Ms. Sova

Kristine Sova

Attorney

Law Office of Kristine A. Sova

Kristine Sova, formerly an attorney with Venable LLP, launched the Law Office of Kristine A. Sova after a decade of success practicing labor and employment law at some of NYC's premiere law firms.

In her practice, Ms. Sova defends employers against allegations of federal, state and local equal employment opportunity, reasonable accommodation, leave, and wage-and-hour law violations. Ms. Sova also devotes a substantial portion of her practice to counseling employers on ways to avoid litigation through business decisions, such as advising on issues pertaining to employee relations, policy and practice development and implementation, employment contracts and separation agreements, termination of employment, and reductions in force, and regularly training managerial and rank-and-file employees on harassment, discrimination and retaliation prevention.

Ms. Sova's practice also includes the representation of management in union negotiations as well as in collective bargaining and related disputes before the National Labor Relations Board and in arbitral forums. In addition, Ms. Sova represents clients in audits and investigations conducted by the U.S. Department of Labor and other governmental agencies on issues such as I-9s and employment eligibility as well as misclassification of employees as independent contractors.

Ms. Sova can be contacted at 646-558-2296 or kristine@sovalaw.com

Coming Up In The August Online Hotel Business Review




{300x250.media}
Feature Focus
Food & Beverage: Multiplicity and Diversity are Key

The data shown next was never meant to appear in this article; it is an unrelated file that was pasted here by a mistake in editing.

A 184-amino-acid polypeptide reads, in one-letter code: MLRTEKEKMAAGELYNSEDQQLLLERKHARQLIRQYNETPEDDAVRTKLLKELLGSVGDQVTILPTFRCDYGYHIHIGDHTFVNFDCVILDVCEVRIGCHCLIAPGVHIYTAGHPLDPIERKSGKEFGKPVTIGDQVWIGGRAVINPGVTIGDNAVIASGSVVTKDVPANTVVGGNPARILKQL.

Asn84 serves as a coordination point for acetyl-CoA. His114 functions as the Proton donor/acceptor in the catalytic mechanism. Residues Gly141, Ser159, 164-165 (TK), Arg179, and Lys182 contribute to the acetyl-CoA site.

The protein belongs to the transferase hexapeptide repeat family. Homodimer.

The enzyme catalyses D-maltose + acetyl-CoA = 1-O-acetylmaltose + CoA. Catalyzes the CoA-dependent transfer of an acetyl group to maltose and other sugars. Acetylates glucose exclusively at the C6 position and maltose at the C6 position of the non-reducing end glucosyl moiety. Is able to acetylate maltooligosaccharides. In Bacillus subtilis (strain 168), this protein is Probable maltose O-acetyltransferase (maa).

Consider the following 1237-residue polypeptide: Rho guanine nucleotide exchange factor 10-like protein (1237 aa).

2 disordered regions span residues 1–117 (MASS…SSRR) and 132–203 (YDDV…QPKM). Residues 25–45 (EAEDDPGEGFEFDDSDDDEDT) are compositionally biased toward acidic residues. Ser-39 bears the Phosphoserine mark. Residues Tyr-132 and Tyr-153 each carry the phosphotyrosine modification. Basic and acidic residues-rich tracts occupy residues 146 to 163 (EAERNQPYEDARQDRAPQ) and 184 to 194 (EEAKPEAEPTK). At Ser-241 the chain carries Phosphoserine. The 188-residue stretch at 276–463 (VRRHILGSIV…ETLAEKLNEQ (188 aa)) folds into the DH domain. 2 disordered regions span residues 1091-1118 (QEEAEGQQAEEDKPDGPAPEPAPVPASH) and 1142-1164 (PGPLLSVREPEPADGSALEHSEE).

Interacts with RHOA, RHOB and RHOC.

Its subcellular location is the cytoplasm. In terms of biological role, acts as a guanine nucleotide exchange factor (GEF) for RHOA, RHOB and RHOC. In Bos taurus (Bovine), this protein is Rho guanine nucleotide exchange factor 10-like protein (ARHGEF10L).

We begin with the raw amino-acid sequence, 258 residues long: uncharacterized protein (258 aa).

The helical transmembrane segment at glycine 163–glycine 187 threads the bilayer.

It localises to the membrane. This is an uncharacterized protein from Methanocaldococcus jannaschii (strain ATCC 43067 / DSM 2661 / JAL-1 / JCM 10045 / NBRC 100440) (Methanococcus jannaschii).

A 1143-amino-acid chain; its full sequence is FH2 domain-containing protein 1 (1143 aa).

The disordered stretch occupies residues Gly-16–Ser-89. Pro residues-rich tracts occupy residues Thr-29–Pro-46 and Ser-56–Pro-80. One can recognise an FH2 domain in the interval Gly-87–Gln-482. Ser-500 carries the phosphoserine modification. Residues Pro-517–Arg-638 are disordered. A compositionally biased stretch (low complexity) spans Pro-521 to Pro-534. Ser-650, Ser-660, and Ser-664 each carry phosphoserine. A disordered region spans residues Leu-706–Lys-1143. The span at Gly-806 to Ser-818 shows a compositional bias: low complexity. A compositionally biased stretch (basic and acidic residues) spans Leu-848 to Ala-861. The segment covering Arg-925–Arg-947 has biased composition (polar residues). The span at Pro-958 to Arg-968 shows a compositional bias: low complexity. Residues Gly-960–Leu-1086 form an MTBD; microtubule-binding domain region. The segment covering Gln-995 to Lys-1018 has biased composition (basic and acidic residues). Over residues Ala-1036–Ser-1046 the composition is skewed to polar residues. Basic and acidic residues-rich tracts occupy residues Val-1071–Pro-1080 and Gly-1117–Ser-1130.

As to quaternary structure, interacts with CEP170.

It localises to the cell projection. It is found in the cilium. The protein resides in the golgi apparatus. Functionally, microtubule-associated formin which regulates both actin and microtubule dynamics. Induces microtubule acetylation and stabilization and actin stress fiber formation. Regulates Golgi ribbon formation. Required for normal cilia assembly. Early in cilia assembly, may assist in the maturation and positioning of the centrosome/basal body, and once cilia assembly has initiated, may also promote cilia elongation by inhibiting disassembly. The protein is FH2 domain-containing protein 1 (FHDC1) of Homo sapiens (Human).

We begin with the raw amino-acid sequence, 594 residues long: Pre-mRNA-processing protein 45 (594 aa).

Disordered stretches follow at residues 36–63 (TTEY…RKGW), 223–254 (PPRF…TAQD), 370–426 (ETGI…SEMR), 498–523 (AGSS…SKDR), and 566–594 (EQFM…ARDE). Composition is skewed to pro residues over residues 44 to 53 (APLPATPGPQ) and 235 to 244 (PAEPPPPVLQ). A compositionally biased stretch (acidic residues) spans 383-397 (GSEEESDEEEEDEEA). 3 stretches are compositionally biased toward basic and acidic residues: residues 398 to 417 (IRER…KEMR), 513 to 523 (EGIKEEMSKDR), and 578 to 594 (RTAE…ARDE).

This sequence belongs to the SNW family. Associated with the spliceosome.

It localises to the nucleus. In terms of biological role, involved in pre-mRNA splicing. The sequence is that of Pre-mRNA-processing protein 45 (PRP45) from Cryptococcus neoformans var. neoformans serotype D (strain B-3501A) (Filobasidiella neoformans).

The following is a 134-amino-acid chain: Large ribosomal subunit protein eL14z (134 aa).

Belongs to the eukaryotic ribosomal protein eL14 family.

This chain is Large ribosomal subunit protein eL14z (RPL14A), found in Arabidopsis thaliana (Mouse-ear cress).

The challenge for hotel food and beverage operations is to serve the personal tastes and needs of an increasingly diverse population and, at the same time, to keep up with ever-evolving industry trends. In order to accomplish this, restaurateurs and hoteliers have to flex their creative muscles and pull out all the stops to satisfy their various audiences. One way to achieve this is to utilize existing food spaces in multiple ways at different times of the day. Lunch can be casual and fast, while dinnertime can be more formal and slower paced. The same restaurant can offer counter service by day but provide table service by night, with a completely different menu and atmosphere. Changes in music, lighting, uniforms and tabletop design contribute to its transformation. This multi- purpose approach seeks to meet the dining needs of guests as they change throughout the day. Today’s restaurants also have to go to great lengths to fulfill all the diverse dietary preferences of their guests. The popularity of plant-based, paleo, vegan, and gluten and allergen-free diets means that traditional menus must evolve from protein-heavy, carb-loaded offerings to those featuring more vegetables and legumes. Chefs are doing creative things with vegetables, such as experimenting with global cuisines or incorporating new vegetable hybrids into their dishes. Another trend is an emphasis on bold and creative flavors. From chili oil to sriracha to spicy maple syrup, entrees, desserts and beverages are all being enhanced with spice and heat. The August issue of the Hotel Business Review will document the trends and challenges in the food and beverage sector, and report on what some leading hotels are doing to enhance this area of their business.